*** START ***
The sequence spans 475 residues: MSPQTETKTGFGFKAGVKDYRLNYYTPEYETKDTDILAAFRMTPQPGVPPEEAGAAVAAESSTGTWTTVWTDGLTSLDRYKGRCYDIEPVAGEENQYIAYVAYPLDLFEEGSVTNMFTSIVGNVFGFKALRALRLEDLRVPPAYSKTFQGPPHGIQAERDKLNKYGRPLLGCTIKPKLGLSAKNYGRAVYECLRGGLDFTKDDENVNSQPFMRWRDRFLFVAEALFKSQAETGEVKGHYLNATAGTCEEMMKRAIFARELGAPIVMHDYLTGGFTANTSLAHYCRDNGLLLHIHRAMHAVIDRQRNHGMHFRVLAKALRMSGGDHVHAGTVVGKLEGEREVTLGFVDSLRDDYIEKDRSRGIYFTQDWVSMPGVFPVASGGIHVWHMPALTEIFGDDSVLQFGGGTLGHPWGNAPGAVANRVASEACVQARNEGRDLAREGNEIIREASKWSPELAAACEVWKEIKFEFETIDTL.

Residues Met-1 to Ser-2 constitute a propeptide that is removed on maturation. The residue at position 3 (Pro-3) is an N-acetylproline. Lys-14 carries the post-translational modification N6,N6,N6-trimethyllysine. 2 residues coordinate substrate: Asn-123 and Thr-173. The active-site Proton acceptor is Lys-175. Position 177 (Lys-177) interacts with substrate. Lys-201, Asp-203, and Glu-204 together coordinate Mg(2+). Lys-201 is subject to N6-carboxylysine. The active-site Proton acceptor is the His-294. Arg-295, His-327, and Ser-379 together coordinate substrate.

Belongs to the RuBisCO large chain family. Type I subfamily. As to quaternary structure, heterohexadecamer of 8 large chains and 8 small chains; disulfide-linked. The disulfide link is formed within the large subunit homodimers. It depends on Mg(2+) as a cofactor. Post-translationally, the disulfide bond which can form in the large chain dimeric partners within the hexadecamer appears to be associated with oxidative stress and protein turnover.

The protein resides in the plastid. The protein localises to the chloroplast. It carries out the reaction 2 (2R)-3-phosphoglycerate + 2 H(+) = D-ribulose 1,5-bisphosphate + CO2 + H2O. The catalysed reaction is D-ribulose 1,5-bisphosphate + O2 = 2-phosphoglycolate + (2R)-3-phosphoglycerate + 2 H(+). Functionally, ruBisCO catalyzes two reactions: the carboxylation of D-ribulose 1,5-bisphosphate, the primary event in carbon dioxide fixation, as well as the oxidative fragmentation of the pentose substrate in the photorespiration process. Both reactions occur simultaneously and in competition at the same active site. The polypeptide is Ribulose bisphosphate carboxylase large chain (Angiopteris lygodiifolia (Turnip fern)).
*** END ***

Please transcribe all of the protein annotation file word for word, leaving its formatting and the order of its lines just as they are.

The sequence spans 475 residues: MSPQTETKTGFGFKAGVKDYRLNYYTPEYETKDTDILAAFRMTPQPGVPPEEAGAAVAAESSTGTWTTVWTDGLTSLDRYKGRCYDIEPVAGEENQYIAYVAYPLDLFEEGSVTNMFTSIVGNVFGFKALRALRLEDLRVPPAYSKTFQGPPHGIQAERDKLNKYGRPLLGCTIKPKLGLSAKNYGRAVYECLRGGLDFTKDDENVNSQPFMRWRDRFLFVAEALFKSQAETGEVKGHYLNATAGTCEEMMKRAIFARELGAPIVMHDYLTGGFTANTSLAHYCRDNGLLLHIHRAMHAVIDRQRNHGMHFRVLAKALRMSGGDHVHAGTVVGKLEGEREVTLGFVDSLRDDYIEKDRSRGIYFTQDWVSMPGVFPVASGGIHVWHMPALTEIFGDDSVLQFGGGTLGHPWGNAPGAVANRVASEACVQARNEGRDLAREGNEIIREASKWSPELAAACEVWKEIKFEFETIDTL.

Residues Met-1 to Ser-2 constitute a propeptide that is removed on maturation. The residue at position 3 (Pro-3) is an N-acetylproline. Lys-14 carries the post-translational modification N6,N6,N6-trimethyllysine. 2 residues coordinate substrate: Asn-123 and Thr-173. The active-site Proton acceptor is Lys-175. Position 177 (Lys-177) interacts with substrate. Lys-201, Asp-203, and Glu-204 together coordinate Mg(2+). Lys-201 is subject to N6-carboxylysine. The active-site Proton acceptor is the His-294. Arg-295, His-327, and Ser-379 together coordinate substrate.

Belongs to the RuBisCO large chain family. Type I subfamily. As to quaternary structure, heterohexadecamer of 8 large chains and 8 small chains; disulfide-linked. The disulfide link is formed within the large subunit homodimers. It depends on Mg(2+) as a cofactor. Post-translationally, the disulfide bond which can form in the large chain dimeric partners within the hexadecamer appears to be associated with oxidative stress and protein turnover.

The protein resides in the plastid. The protein localises to the chloroplast. It carries out the reaction 2 (2R)-3-phosphoglycerate + 2 H(+) = D-ribulose 1,5-bisphosphate + CO2 + H2O. The catalysed reaction is D-ribulose 1,5-bisphosphate + O2 = 2-phosphoglycolate + (2R)-3-phosphoglycerate + 2 H(+). Functionally, ruBisCO catalyzes two reactions: the carboxylation of D-ribulose 1,5-bisphosphate, the primary event in carbon dioxide fixation, as well as the oxidative fragmentation of the pentose substrate in the photorespiration process. Both reactions occur simultaneously and in competition at the same active site. The polypeptide is Ribulose bisphosphate carboxylase large chain (Angiopteris lygodiifolia (Turnip fern)).